Letter from E.J. Clarke of Talladega, Alabama, to a friend in New Hampshire. She describes the pain of losing her son, the joy her baby daughter brings, life in Alabama, and the depreciation of southern money.
Letter written from Tuscaloosa in 1834, to his aunt, Mrs. Robert W. Withers of Erie, Greene County, Alabama, and a biographical sketch, author and date unknown, which includes information on Clay's political career, wedding, and friends.
Typescript copy of a letter written by Clay, dated 1 July 1844, from his plantation, Ashland, in Lexington, Kentucky, to Stephen F. Miller of Tuscaloosa, Alabama, commenting on the possible annexation of Texas.
Letter written by Clay from Richmond, Virginia, to an unidentified person in response to a request for help in locating Mr. Mayhew, a mutual friend.
The papers of General Henry De Lamar Clayton document his life, actions, and influences in various areas and disciplines of Alabama, the Confederacy, and the nation. The material maintains an arrangement in eight series relating to the different areas of General Clayton's life and influences. The series are Family and Personal Data, Emory, Generalship, Judgeship, Miscellany, Politics, Stone Mountain Memorial, and the University of Alabama Presidency.
Conveyances of land in Montgomery, Alabama, to George Whitman, May 20, 1831, and Charles Crommelin, March 26, 1835.
Papers reflecting the activities of a cotton planter in Lee County, Alabama, 1808-1868.
Papers of a Tuscaloosa family whose members included Hardy Clements, Rufus Hargrove Clements, Martha Lavinia Clements, Frank Bugbee Clements, Luther Morgan Clements, and others. The bulk of the papers relate to Frank Bugbee Clements.
Letters to an Alabama farmer from 1866 to 1870
Letters to Miss Phyllis Cleveland in Milwaukee, Wisconsin, written by friends aboard the Super Chief Train of the Santa Fe Railway.
The collection contains letters to Helen Cline that discuss the weather, health issues, everyday life, society issues, gardening, and cooking. Two letters are from Helen's father, Grant Lewis, and the majority are from her mother, Mrs. Grant Lewis. The collection also includes other items such as newspaper clippings and magazine articles.
The collection contains a letter written in 1894 by Sarah Clinton to a niece about the family and the care of raspberry bushels. She also said that the drought had kept the corn, beans and potatoes from growing very well. Pinned to the note is a newspaper clipping about the arrival of Mr. and Mrs. G. B Dunton's son.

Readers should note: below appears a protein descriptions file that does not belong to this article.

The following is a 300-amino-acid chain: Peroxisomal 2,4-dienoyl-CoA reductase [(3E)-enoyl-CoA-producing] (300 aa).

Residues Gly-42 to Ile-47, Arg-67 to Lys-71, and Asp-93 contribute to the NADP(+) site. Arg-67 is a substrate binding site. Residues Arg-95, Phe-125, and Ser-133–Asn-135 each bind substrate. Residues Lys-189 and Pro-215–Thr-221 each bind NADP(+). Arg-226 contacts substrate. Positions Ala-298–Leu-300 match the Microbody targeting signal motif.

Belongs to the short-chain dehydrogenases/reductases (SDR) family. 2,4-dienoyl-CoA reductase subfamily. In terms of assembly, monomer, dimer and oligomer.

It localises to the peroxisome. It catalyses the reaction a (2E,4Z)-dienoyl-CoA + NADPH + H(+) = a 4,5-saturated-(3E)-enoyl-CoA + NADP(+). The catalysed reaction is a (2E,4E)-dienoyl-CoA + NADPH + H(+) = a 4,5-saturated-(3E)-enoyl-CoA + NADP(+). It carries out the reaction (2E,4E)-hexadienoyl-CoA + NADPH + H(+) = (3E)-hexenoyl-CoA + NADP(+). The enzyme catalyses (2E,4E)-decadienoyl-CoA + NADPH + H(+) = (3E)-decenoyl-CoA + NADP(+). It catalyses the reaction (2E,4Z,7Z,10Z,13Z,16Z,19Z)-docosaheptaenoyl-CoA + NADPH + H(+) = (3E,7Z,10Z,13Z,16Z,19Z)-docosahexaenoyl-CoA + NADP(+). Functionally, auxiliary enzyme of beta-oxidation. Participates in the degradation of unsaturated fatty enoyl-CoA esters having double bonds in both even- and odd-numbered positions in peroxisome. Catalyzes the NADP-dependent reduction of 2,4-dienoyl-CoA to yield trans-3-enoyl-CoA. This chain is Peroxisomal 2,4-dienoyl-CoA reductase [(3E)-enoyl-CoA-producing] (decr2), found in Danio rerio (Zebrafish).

Letters about the burning of the University of Alabama, April 1865, which Clinton witnessed as a young boy.
Clinton/Gore 1992 Presidential Campaign materials include one "Americans For Change" volunteer card and one special guest pass to Governor Bill Clinton's campaign event in Louisville, Kentucky on September 29, 1992.
Letter dated 30 July 1863, from Mobile, to her cousin Ann Greenough Burgwyn in North Carolina, extending sympathy on death of Burgwyn's son, Henry King Burgwyn, at Gettysburg, and expressing anti-war sentiments
Document describing the provisions of Grandfather McClung's will, including the direct and contingency provisions to the Missionary Society and the Bishops Cobbs and Brownell for use in their diocese.
Cultural resources survey of the proposed site of a Bryant Agricultural Corporation soy bean loading facility.
Letter fragment from G.O. Coburn in California to relatives in Ohio asking them to come for a visit.
The texts of three of Cochran's speeches and a critical essay on the significance of Athens, Greece on later republics.
One letter from Mrs. Corydon Cochran of Wichita, Kansas, to the mayor of Corydon, Iowa. She asked for more information about the naming of the town since four generations of her husband's family had the same name.